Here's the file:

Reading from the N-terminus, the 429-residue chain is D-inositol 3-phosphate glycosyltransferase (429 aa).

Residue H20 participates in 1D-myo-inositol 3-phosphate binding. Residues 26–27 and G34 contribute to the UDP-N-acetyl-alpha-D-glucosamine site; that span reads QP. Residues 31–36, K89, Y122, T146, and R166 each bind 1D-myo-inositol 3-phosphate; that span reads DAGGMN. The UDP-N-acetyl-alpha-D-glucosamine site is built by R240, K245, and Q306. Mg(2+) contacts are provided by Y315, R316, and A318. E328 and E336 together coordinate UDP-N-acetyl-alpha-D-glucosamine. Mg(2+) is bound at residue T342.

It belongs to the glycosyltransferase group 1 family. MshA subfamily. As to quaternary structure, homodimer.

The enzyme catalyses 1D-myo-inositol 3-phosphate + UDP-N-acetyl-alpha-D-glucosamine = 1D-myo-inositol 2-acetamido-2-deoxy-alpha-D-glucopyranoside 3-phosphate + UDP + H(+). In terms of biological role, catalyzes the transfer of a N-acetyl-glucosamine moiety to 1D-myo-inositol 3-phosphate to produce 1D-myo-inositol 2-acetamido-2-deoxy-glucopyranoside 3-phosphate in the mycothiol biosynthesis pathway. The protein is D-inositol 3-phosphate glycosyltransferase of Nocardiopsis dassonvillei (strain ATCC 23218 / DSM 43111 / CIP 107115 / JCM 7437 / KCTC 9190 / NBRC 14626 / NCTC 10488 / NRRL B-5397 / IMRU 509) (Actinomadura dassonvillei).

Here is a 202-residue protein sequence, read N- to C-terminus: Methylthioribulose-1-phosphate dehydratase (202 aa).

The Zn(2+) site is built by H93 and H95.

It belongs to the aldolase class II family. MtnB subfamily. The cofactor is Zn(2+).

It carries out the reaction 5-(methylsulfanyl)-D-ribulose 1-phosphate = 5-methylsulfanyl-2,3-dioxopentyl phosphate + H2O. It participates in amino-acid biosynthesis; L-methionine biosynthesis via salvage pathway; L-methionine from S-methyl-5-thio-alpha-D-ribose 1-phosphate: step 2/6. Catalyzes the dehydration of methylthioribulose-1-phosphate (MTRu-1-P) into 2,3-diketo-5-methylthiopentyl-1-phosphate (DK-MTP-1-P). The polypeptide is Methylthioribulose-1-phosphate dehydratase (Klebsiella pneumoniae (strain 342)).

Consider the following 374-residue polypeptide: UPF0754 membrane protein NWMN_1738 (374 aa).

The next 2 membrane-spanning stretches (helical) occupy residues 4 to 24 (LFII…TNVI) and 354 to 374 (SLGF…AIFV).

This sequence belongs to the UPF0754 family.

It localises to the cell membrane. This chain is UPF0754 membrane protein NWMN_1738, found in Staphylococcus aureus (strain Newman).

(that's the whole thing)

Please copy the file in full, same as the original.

Reading from the N-terminus, the 429-residue chain is D-inositol 3-phosphate glycosyltransferase (429 aa).

Residue H20 participates in 1D-myo-inositol 3-phosphate binding. Residues 26–27 and G34 contribute to the UDP-N-acetyl-alpha-D-glucosamine site; that span reads QP. Residues 31–36, K89, Y122, T146, and R166 each bind 1D-myo-inositol 3-phosphate; that span reads DAGGMN. The UDP-N-acetyl-alpha-D-glucosamine site is built by R240, K245, and Q306. Mg(2+) contacts are provided by Y315, R316, and A318. E328 and E336 together coordinate UDP-N-acetyl-alpha-D-glucosamine. Mg(2+) is bound at residue T342.

It belongs to the glycosyltransferase group 1 family. MshA subfamily. As to quaternary structure, homodimer.

The enzyme catalyses 1D-myo-inositol 3-phosphate + UDP-N-acetyl-alpha-D-glucosamine = 1D-myo-inositol 2-acetamido-2-deoxy-alpha-D-glucopyranoside 3-phosphate + UDP + H(+). In terms of biological role, catalyzes the transfer of a N-acetyl-glucosamine moiety to 1D-myo-inositol 3-phosphate to produce 1D-myo-inositol 2-acetamido-2-deoxy-glucopyranoside 3-phosphate in the mycothiol biosynthesis pathway. The protein is D-inositol 3-phosphate glycosyltransferase of Nocardiopsis dassonvillei (strain ATCC 23218 / DSM 43111 / CIP 107115 / JCM 7437 / KCTC 9190 / NBRC 14626 / NCTC 10488 / NRRL B-5397 / IMRU 509) (Actinomadura dassonvillei).

Here is a 202-residue protein sequence, read N- to C-terminus: Methylthioribulose-1-phosphate dehydratase (202 aa).

The Zn(2+) site is built by H93 and H95.

It belongs to the aldolase class II family. MtnB subfamily. The cofactor is Zn(2+).

It carries out the reaction 5-(methylsulfanyl)-D-ribulose 1-phosphate = 5-methylsulfanyl-2,3-dioxopentyl phosphate + H2O. It participates in amino-acid biosynthesis; L-methionine biosynthesis via salvage pathway; L-methionine from S-methyl-5-thio-alpha-D-ribose 1-phosphate: step 2/6. Catalyzes the dehydration of methylthioribulose-1-phosphate (MTRu-1-P) into 2,3-diketo-5-methylthiopentyl-1-phosphate (DK-MTP-1-P). The polypeptide is Methylthioribulose-1-phosphate dehydratase (Klebsiella pneumoniae (strain 342)).

Consider the following 374-residue polypeptide: UPF0754 membrane protein NWMN_1738 (374 aa).

The next 2 membrane-spanning stretches (helical) occupy residues 4 to 24 (LFII…TNVI) and 354 to 374 (SLGF…AIFV).

This sequence belongs to the UPF0754 family.

It localises to the cell membrane. This chain is UPF0754 membrane protein NWMN_1738, found in Staphylococcus aureus (strain Newman).